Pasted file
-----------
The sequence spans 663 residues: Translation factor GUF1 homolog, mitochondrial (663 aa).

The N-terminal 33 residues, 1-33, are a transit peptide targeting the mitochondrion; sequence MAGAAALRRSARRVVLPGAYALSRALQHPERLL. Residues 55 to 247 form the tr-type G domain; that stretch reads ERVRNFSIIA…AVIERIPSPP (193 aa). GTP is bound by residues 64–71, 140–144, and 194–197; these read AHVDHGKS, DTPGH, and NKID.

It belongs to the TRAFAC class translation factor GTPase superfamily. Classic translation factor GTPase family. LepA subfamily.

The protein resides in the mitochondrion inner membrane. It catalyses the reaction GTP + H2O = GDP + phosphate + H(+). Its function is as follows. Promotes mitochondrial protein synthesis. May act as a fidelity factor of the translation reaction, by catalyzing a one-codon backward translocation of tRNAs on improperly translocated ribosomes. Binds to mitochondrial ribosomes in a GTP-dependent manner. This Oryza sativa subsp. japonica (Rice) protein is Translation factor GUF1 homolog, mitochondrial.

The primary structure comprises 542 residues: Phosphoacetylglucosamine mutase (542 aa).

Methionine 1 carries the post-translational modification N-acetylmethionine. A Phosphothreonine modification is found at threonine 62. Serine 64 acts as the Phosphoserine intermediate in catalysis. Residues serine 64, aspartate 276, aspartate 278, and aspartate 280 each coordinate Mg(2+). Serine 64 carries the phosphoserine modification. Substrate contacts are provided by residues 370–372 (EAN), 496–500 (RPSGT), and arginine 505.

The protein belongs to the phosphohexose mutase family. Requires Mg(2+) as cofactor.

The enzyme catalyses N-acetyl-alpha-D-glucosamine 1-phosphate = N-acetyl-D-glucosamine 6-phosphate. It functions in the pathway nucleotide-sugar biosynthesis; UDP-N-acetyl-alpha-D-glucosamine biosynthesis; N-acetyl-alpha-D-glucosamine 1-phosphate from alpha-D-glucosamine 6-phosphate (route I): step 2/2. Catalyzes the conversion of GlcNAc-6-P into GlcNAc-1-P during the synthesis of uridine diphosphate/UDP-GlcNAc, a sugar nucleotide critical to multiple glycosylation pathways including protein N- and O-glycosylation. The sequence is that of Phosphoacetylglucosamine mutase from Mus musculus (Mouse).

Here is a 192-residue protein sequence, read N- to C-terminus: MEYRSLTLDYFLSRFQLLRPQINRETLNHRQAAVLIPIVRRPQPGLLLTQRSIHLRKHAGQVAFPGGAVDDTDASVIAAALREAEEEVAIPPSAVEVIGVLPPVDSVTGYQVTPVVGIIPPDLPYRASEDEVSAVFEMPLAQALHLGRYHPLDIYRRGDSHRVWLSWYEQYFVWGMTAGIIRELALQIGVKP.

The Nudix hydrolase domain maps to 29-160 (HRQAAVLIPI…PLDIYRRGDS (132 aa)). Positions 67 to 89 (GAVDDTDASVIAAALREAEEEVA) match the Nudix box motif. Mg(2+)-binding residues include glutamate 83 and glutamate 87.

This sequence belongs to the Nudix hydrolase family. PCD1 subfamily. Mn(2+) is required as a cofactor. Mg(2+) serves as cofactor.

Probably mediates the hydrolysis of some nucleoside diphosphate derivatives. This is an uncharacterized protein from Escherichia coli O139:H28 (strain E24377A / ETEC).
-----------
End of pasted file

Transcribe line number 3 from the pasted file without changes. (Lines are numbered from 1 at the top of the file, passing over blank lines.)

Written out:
It belongs to the TRAFAC class translation factor GTPase superfamily. Classic translation factor GTPase family. LepA subfamily.